Miles’ and Sunstein’s statistics are also skewed by the fact that they cover the period from 1989 through 2005. Justices Ginsburg and Breyer were not on the court in the early years of that period, when the court was reviewing agency decisions from Republican administrations that account for about a third of the total cases. The relative partisanship that Miles and Sunstein find in Ginsburg’s and Breyer’s votes would surely have been much higher if Miles and Sunstein had used the same set of cases for all justices.

 

I now believe that in my rush to meet a deadline I miswrote the last sentence.  I should have written something like:  “The relative level of overturning that Miles and Sunstein attribute to Ginsburg and Breyer votes would presumably have been higher if Miles and Sunstein had used the same balanced set of cases for all justices.”  (I suspect that their relative partisanship would also have been higher, but that would depend whether Ginsburg and Breyer were more likely to uphold agency decisions of the Clinton administration that Miles and Sunstein rated conservative than agency decisions of Republican administrations that they rated conservative.)

 

I gather that Miles and Sunstein selected the period from 1989 through 2005 because it contains an even balance of years of Republican and Democratic administrations (including if one allows for the lag time between agency ruling and Supreme Court review).  A rough balance is important to discern relative “restraint” or “activism” (as Miles and Sunstein misuse those terms), because a conservative justice who indulges his biases is more likely to defer to agency rulings in Republican administrations, whereas a liberal justice who indulges his biases is more likely to defer to agency rulings in Democratic administrations.   

 

Because the Ginsburg/Breyer case sets were heavily skewed towards cases from the Clinton administration, the Miles/Sunstein statistics predictably understate the relative rate of overturning by those justices compared to the other justices.

 

Miles and Sunstein reply to the point I should have made, but their reply is to argue that they encounter “similar patterns” of judicial overturning—similar, that is, to their 1989-2005 numbers—when “we limit our analysis to the period after 1994.”  Well, of course.  All that limiting the analysis to the period after 1994 achieves is to skew the case set for all the justices by removing a big chunk of Bush 41 cases (as many as 36% of the total) from the analysis.  In other words, in trying to correct one error, Miles and Sunstein have committed another, as they have upset the case balance for all the other justices—in the direction of understating the relative overturn rate of liberal justices and overstating the relative overturn rate of conservative justices.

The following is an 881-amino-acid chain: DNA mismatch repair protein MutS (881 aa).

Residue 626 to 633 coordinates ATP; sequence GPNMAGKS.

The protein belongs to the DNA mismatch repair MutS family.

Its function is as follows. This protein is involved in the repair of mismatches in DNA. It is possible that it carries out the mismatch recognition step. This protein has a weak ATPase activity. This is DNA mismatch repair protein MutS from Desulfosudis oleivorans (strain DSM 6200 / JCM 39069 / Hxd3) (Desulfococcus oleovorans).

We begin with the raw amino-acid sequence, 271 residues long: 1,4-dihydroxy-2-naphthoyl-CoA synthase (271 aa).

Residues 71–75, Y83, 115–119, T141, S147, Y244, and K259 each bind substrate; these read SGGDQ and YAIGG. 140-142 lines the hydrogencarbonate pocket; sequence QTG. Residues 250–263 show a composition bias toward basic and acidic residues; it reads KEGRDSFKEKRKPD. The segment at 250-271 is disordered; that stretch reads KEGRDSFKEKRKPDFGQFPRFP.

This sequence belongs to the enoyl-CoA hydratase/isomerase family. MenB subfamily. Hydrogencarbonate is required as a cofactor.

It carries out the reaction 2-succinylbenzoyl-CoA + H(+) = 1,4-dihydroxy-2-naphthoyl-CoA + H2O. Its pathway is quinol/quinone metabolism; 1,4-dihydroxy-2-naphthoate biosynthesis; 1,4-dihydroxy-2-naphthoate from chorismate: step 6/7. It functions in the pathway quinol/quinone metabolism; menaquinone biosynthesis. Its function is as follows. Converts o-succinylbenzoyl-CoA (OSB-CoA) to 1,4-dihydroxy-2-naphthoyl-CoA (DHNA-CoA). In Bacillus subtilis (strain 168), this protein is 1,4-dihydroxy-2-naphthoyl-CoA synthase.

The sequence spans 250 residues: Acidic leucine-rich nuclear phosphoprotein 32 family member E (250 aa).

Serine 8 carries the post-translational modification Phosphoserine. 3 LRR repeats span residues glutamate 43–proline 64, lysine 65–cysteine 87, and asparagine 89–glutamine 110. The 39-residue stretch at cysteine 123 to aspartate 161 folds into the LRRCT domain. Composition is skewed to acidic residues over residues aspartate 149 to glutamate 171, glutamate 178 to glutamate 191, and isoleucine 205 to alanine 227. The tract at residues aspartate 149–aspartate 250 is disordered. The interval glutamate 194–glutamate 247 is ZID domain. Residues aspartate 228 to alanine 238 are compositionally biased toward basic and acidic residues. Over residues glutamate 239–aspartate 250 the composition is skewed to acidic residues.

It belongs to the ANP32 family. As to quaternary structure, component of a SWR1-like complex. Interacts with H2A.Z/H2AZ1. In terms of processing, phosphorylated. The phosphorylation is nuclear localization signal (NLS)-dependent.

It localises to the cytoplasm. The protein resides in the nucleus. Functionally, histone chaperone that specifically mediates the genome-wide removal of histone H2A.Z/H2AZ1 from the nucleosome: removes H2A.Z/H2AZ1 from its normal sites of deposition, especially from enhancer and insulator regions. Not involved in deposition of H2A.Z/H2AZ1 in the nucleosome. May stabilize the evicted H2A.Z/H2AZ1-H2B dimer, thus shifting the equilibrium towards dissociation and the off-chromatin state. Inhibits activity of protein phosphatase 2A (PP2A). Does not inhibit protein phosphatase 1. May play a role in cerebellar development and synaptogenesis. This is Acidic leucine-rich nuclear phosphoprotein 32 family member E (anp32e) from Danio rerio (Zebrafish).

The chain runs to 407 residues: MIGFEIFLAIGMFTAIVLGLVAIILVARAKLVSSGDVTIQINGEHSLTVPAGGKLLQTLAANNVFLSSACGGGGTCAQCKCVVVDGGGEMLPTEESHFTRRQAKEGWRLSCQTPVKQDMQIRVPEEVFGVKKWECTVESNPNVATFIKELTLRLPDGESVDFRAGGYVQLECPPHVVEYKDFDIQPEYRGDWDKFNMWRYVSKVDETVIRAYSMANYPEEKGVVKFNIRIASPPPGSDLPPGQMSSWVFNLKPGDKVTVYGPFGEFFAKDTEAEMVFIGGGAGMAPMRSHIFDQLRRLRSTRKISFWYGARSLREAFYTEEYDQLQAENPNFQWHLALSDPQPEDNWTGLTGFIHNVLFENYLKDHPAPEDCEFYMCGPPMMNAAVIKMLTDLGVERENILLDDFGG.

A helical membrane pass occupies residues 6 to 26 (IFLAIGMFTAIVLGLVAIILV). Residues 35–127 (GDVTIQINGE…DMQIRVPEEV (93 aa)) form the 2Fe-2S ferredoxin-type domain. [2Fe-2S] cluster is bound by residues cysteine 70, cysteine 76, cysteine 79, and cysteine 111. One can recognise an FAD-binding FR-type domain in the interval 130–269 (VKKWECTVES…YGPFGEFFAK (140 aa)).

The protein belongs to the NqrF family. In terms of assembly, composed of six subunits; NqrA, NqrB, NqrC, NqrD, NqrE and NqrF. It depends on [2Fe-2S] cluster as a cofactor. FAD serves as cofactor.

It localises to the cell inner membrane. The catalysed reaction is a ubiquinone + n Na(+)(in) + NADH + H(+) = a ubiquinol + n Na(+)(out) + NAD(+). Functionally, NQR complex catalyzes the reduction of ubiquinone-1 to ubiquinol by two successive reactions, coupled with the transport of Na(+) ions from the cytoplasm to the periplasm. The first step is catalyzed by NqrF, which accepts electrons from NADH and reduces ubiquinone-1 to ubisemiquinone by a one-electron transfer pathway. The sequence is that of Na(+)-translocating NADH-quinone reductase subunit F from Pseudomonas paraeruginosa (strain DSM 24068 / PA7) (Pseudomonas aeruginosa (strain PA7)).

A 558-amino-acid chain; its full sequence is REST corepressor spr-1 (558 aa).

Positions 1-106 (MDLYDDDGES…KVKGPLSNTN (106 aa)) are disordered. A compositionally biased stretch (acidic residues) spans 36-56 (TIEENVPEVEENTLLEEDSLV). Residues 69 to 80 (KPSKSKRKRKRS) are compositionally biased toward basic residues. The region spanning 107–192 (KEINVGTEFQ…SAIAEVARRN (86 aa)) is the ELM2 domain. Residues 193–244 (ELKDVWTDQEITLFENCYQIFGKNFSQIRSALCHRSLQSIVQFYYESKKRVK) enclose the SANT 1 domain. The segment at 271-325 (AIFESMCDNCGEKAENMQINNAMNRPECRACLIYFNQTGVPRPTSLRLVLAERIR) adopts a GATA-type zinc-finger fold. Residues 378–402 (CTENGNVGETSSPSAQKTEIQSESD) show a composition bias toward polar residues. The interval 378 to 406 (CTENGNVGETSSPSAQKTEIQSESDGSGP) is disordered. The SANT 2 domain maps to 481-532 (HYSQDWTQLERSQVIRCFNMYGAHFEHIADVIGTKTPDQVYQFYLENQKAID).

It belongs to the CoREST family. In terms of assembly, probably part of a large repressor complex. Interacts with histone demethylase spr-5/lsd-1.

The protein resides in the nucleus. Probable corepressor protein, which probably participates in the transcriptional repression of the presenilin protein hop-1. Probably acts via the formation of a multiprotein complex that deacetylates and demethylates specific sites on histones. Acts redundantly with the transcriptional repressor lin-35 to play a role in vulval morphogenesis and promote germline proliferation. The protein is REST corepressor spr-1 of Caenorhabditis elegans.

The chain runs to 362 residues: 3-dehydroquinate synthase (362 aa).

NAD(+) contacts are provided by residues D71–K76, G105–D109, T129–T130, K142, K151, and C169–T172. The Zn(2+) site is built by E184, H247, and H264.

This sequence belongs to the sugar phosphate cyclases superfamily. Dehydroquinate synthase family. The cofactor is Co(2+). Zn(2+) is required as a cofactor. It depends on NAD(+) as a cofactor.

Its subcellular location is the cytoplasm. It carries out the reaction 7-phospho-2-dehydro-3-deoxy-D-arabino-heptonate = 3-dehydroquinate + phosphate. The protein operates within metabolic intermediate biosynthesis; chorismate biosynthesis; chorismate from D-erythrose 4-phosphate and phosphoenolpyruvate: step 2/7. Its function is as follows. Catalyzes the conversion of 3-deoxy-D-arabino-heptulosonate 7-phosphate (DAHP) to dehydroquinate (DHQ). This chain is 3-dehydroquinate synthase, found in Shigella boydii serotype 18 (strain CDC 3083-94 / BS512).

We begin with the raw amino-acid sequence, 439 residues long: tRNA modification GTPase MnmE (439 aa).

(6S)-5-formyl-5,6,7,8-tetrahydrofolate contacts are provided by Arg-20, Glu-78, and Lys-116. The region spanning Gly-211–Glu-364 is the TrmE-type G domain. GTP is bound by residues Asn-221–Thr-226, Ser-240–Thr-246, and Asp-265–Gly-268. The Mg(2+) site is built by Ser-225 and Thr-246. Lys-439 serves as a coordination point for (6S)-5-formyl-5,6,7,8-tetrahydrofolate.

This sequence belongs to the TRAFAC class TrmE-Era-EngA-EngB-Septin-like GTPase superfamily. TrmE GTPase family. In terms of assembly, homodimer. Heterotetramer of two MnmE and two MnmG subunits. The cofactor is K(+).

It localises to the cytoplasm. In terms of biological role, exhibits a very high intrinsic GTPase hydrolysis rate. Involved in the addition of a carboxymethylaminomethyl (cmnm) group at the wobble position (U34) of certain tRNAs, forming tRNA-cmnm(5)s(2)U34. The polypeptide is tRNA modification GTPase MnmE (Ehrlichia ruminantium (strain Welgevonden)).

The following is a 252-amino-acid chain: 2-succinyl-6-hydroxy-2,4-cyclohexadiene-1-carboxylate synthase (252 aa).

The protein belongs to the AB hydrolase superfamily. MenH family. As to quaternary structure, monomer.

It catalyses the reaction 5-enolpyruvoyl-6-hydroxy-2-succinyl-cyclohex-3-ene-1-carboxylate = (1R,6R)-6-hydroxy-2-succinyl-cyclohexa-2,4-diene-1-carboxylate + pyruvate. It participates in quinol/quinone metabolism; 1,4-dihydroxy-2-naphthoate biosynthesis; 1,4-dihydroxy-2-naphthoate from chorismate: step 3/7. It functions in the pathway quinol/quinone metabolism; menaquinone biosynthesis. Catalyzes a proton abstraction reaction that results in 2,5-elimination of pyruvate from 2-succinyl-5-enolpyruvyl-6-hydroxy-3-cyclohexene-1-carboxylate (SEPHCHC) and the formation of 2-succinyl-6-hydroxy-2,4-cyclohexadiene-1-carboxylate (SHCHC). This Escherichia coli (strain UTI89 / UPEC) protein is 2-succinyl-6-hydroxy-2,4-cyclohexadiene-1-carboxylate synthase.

If my point remains obscure, perhaps a rough baseball analogy will clarify it (at least for baseball fans).  Let’s say that a statistical study shows that righthanded batters are much more likely to strike out than lefthanded batters, but it turns out that the data for lefthanded batters is based only on at-bats against righthanded pitchers, whereas the data for righthanded batters includes at-bats against both righthanded and lefthanded pitchers.   My objection is that the data for lefthanded batters should also include at-bats against lefthanded pitchers.  Miles and Sunstein instead reply by limiting the data for righthanded batters to at-bats against righthanded pitchers—and then think themselves somehow vindicated when the new results again show that righthanded batters are much more likely to strike out.  The objective observer would fairly conclude that Miles and Sunstein don’t know much about baseball—or that they have an ideological agenda against righthanded batters. 

(I am of course not contending that righthanded batters don’t strike out more often than lefthanded batters; I would guess that they do, largely because there are so many righthanded pitchers.  My point is limited to the integrity of the statistical comparison.)

Tags: Whelan

Solum on Originalism



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On his Legal Theory blog, law professor Lawrence Solum has a characteristically deep and lucid and rigorous post on originalism.  (It’s also a very long post.)  Among other things, Solum distinguishes “between semantic originalism—a family of theories about the natural meaning of the constitutional text—and normative originalism—a family of theories about how constitutional practice (both in the courts and by legislatures, executives, and citizens) ought to be conducted.”